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THE BRUNSWICK TIMES-CALL.
VOLtOEXI. NUMBER 69.
LATER RETURNS FROM
THE DOUBTFUL STATES
McKinley Carried Nearly
All of Them.
IS A LANDSLIDE;
IN PROPER SHAPE
, MR. IS SURPRISED
. The Democratic Candidate Did Mot
■ Think the People Would
|| Turn Him Down.
Brew York, Nov. T.—Election returns
today indicate that the re; üb
carry the state by 140,000 and
j democrats carried Greater New
one of the surprises of
For the republican chair*
■llllsSitaodldate for governor, Odell,
pkoafldcni of the state by only
lepublican* were gen
claimed that Bryan would carry New
York by 90,000. He was sent a tele
gram informing him that the Mate had
, gone heavily republican. Mi.Croker
•‘No power on earth— nothing but hia
death—can prevent Mr. Bryan from re
maining a natural leader of a people."
I WASHINGTON GONE.
I Seattle, Nov. 7.—Returns received
up to 9 o’clock tonight are so Incom
plete as to make close figures possible,
Both parties claim the state, but it Is
thought that McKinley will carry it by
a very small majority.
BOTH CLAIM KENTUCKY.
Louisville, Nov. 7.—The Courier-
Journal claim* Kentucky for Bryan by
13,091, and for Beckham for governor,
by 5,000. The republicans claim the
state for McKinley and Yerkes, by 8,000
Over 200 precincts are yet to be beard
UTAH TURNS AROUND.
Salt Lake, Nov. 7. —Returns are very
slow coming in. From the best esti
mates on returns thus far received, Mc-
Kinley has carried the state by not less
than 4,000. •
Helena, Nov. 7,—The democrats car
ry Lewis and Clark counties. The state
will be democratic and Clark will
probably have a majority in the legis
SAFE IN NEBRASKA,
Omaha, Noy. 7 —The result in Ne
braska Is dose, but it is thought that
Bryan will carry the state by 0,000.
The democratic state ticket is elected
by a majority running ahead of Bryan,
The legislature is close, but wilt doubt
less be fusion.
INDIANA BY 30,000.
Indianapolis, Nov. 7.—The latest re
turns from Indiana Indicate that the re
publicans have carried the state by 30,-
CLOSE IN DELAW ABE.
Wilmlngien, Nov, 7,—The returns
are not yet all in, but it is thought that
McKinley has carried the state The
legislature is very close. Both sides are
claiming it. It is believed that demo
crats will have s very small majority.
100,000 IN ILLINOIS.
Chicago. Nov. 7.—Returns received
at the republican headquarters op to
six o'clock this afternoon, indicate that
the republican in this state
lted returns from the state, the repub
licans claim Kansas by 25,000 majority.
New Haven, Nov. B.—The revised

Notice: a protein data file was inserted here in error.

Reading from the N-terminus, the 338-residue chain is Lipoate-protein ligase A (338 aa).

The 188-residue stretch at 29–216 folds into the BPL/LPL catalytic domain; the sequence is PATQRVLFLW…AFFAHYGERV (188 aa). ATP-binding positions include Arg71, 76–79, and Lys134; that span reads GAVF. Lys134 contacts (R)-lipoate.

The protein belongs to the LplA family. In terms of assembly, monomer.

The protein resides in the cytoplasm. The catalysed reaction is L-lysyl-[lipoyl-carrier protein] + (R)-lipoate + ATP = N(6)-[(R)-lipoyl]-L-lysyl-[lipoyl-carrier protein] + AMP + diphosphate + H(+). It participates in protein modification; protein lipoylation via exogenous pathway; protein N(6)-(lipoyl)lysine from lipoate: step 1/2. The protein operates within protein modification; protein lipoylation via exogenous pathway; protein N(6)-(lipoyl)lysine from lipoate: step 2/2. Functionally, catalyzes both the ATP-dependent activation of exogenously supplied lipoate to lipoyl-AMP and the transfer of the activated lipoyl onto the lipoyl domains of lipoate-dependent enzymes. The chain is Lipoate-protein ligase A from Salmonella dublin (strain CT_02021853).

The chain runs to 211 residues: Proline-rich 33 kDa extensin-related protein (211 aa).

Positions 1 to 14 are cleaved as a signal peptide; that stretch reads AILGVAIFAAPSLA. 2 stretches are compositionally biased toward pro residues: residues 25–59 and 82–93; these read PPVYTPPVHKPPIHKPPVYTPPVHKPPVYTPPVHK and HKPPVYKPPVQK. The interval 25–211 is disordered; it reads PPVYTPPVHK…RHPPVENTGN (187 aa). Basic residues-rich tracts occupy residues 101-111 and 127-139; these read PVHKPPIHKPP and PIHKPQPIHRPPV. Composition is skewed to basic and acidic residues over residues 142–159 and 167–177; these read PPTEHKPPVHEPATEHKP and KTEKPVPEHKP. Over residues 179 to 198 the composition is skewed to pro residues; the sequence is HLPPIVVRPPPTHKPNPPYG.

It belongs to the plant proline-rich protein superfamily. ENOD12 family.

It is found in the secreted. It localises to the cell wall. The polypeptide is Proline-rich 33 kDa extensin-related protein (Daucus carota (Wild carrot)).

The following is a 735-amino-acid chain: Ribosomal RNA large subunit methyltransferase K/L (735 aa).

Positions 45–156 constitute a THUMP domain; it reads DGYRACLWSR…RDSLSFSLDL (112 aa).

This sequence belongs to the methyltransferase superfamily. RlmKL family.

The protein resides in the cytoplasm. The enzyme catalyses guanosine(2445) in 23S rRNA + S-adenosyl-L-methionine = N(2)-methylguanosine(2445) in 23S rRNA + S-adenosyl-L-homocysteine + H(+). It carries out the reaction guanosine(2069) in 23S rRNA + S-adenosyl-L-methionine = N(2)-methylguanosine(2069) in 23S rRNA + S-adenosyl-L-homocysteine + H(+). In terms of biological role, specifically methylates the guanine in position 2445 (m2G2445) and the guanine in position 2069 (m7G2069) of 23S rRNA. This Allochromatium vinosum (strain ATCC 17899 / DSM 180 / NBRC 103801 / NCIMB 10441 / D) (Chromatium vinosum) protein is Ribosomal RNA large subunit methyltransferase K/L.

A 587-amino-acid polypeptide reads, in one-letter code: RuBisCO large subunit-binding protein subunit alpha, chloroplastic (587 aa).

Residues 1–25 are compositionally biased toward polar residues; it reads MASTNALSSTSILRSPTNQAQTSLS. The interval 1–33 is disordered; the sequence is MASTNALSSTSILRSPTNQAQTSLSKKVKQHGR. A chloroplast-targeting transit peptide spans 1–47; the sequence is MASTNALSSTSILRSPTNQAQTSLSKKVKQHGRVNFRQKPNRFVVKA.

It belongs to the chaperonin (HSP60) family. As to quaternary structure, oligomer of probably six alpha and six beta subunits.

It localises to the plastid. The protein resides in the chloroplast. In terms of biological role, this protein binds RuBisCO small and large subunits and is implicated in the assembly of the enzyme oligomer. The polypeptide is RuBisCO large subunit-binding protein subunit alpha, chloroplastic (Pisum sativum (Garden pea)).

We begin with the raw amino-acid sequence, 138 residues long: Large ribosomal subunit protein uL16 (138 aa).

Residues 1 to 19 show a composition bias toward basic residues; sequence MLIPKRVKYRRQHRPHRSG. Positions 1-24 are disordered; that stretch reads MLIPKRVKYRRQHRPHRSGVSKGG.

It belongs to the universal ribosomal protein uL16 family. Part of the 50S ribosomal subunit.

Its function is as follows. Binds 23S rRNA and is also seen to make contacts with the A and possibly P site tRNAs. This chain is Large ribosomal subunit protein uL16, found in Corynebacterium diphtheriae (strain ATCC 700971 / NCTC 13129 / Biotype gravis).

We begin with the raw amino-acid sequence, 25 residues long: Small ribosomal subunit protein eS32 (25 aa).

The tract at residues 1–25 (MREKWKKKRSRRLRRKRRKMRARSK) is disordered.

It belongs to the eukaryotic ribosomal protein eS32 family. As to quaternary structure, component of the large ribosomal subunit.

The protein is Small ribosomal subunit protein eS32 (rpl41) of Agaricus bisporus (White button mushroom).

figures give the state to McKinley by a
plurality of 28,415. In 1896 the repub
lican msjority was 53,545
Baltimore, Nov. 7—Besides placing
Maryland’s eight electorial yo'es In the
McKinley column a solid republican
delegation to the Kilty seventh con
gress is elected,
Canton, Noy. 7, —Mr. and Mrs, Mc-
Kinley and Secretary Cortelyou left for
Washington this afternoon . t
HE WAS SURPRISED. *
Lincoln, Noy. 7. Bryan said he waa
aurpiised at the republican landslide.
REPUBLICANS IN HOUSE.
Chicago. Nov. 7.—Dispatches of the
Associated Press from 334 of the 357
congressional districts show the repub
licans elected 191, democrats 140. ail -
verltes2, populists 1, Of remaining 23
districts 11 are represented In the pre
sent house by democrats, none by repub
licans, one by silverites, and two by
What could have been a yery disas
trous fire occurred yesterday afternoon
and bad it not been for the prompt ac
tion of tbe lire department, the large
building adjoining the Central hotel
would haye been consumed. The fire
started in tho room next to the of
fice of Mr. Ira Smith# It was between
the floor and ceiling and made a big
smoke. The department did not throw
a stream on tbe blaze, but used buckets.
BRUNSWICK, GA. THURSDAYuMORNING, NOVEMBER 8, 1900.
When asked for an expression on the result of the national election Con
gressman Brantley dictated the following to a Tihus-Cail representative last
"The result of the presidential election it a distinct and decided disappoint
ment. The startling faot is before us that a majority of the people have voted to
retain in power a party that staods for government outside of the Constitution,
for a grsat standing army, and under whose administration the trusts have grown
stronger and more powerful than in any period of the worid’f hhjfeory. This vote
must be constraed by the party in ppwor as,.endorsing the things for which it
stands. It seems to me, therefore, that thoughtful citizens, when they look upon
what has been done, and the approval, giwu To it, must view th**future with ap
prehension, lam not a pessimist and I hope for the txsit: My confidence in
patriotismof the people when that patriotTgjh'u aroused is supreme. There is
nothing for us to do except continue the fight against imperialism, againstllin
tarism and against renewed and increasing vigor. It may he that
a determined sod aggrtsslA warfare against these, evils, continued without in
termission, wj!l result in changing the policy of the administration, and, If not. it
thihipr vro have sought to point out this year
will have been seen, the conscience of the peoplo will have been quickened, their
patriotism will have asserted the resulfctkatHhe republican party
tof power by an outraUd people. To believe is to
is doomed. % -T
•'ln this campaign, the dangers panted out by the democraf||party been
upon Mr: Bryan’s election. The .lingers we have potaigS out have evidently
not seemed immediate to UM(iiy of the people, and no Inquiry has been made
mas to or net the Hor false. Time will
demonstrate the or non-exi ß tencfc-oi>;|e dangers, and the stability or
unetabitity of the seeming jjrqaperity.’i The work of the democratic party has not
ended; upon the contrary, its mission te urgent than nm
We should aocept the M look with confidence lo%e
*hd popular governaea*.- VM. de
mocracy has this year made. f “*
"I am Loth flattere! and pleased the vote given me in the Eleventh Dis